Exit inspections: Understanding your report

16 Aug 2023

An exit report is a document that is created at the end of a tenancy. It details the condition of the property at the time of the tenant's move-out and identifies any areas that need repair or maintenance. Understanding their importance is always the first step, you can take a look at our previous article here.
How to read an exit report
To read an exit report, start by looking at the first page. This page will include a key for the symbols that are used throughout the report. Next, look at the section called "Maintenance Action Required." This section will list all of the areas that need repair or maintenance, along with a brief overview of the issue. If an inventory report was created at the start of the tenancy, the issues will be highlighted in comparison to the inventory report.
To view more information about a specific issue, scroll down to the section of the report that details that area i.e. An issue highlighted in the bathroom will be more detailed in the bathroom section. Each issue raised will also state who is responsible for the repair or maintenance.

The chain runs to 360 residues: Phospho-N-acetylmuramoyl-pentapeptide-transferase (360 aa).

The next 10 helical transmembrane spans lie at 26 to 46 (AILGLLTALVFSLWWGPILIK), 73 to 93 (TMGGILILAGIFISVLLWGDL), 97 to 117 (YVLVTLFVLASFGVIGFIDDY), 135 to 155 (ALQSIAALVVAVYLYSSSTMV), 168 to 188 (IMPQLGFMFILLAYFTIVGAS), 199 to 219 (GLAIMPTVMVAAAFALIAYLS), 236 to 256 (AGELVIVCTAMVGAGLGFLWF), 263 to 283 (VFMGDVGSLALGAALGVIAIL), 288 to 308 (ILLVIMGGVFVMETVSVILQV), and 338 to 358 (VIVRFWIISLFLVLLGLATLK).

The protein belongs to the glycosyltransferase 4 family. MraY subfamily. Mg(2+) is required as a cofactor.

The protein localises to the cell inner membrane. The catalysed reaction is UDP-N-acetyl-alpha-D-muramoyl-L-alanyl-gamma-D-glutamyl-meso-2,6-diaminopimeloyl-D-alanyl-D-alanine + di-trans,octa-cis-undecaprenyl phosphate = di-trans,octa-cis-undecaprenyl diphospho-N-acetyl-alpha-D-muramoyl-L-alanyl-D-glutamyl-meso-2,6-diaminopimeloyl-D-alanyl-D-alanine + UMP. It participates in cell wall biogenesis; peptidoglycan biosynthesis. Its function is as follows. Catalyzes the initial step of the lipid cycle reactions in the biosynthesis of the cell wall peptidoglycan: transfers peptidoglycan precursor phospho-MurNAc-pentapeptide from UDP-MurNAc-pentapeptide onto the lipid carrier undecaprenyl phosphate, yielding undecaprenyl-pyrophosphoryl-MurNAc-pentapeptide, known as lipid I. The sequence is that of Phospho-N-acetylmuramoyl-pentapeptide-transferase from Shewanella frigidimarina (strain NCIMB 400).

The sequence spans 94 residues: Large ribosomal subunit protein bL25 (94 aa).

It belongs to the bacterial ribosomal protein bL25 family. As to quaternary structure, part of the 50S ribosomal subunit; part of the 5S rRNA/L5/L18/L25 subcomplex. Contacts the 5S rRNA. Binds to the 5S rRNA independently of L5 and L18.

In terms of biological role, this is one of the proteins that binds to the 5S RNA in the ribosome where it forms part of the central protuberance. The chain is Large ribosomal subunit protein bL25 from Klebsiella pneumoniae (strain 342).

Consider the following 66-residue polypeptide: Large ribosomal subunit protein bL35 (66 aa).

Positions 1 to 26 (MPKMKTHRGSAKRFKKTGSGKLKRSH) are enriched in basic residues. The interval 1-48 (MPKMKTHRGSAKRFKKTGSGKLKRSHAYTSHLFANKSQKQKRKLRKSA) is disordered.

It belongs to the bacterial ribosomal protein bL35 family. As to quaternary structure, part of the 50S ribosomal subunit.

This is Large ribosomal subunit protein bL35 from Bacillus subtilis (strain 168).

Making deductions from the tenant's deposit
You have 10 working days from the end of the tenancy to decide on any deductions from a tenant's deposit. If you decide to make deductions from the deposit, you must be able to justify the deductions. This means being able to show that the repairs or maintenance were necessary and that the costs were reasonable.
If the deductions made are unable to be justified, the tenant can challenge them. The deposit protection company will then decide whether or not the deductions are fair and reasonable.
Fair wear and tear
The deposit protection company will always take a view on fair wear and tear. This means that they will not approve claims for any costs that are due to normal wear and tear. For example, the landlord cannot claim the cost of replacing a carpet that has become worn over time.
Tips for reading an exit report
  • Take your time: There is a lot of information in an exit report, so it is important to take your time and read it carefully
  • Ask questions: If you are not sure about something, ask us to explain anything that isn't clear
  • Keep a copy: You should keep a copy of the exit report for your records

Hopefully, this has helped you understand your rights and responsibilities when it comes to dealing with an exit report. If you have any questions, you can get in touch with our team by emailing us ✉️

Wondering what other services our expert team offer? Take a look at our management services to see how we can help you.

Posted By

Hannah Pinder

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